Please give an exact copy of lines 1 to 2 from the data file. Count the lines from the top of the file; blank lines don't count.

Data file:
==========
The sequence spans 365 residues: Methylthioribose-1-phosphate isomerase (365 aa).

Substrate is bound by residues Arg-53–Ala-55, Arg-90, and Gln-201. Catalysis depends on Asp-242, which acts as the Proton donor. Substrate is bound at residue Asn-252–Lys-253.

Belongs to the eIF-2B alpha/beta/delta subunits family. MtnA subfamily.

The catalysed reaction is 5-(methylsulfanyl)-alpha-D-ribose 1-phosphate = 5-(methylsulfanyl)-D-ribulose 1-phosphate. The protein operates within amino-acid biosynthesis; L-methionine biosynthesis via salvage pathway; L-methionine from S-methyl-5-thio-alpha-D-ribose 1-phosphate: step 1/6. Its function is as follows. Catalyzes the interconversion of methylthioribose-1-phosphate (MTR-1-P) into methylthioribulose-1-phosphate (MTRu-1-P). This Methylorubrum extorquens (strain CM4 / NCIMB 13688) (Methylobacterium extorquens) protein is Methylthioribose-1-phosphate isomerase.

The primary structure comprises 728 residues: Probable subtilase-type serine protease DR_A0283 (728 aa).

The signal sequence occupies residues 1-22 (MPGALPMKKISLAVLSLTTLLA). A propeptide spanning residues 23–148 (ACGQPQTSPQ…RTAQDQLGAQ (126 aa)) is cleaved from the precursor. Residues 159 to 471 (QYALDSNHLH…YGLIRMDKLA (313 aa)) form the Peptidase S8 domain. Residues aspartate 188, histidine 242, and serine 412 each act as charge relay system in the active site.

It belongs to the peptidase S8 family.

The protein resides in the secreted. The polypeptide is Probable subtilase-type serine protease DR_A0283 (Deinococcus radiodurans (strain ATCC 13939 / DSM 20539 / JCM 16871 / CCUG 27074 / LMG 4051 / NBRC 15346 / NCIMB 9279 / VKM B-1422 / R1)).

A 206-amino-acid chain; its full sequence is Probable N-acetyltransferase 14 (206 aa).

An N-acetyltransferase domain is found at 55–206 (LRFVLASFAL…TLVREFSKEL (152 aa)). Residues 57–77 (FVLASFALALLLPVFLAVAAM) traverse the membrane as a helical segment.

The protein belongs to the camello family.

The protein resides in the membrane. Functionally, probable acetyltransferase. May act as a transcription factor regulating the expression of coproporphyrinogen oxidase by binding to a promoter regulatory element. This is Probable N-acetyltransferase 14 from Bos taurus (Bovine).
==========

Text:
The sequence spans 365 residues: Methylthioribose-1-phosphate isomerase (365 aa).

Substrate is bound by residues Arg-53–Ala-55, Arg-90, and Gln-201. Catalysis depends on Asp-242, which acts as the Proton donor. Substrate is bound at residue Asn-252–Lys-253.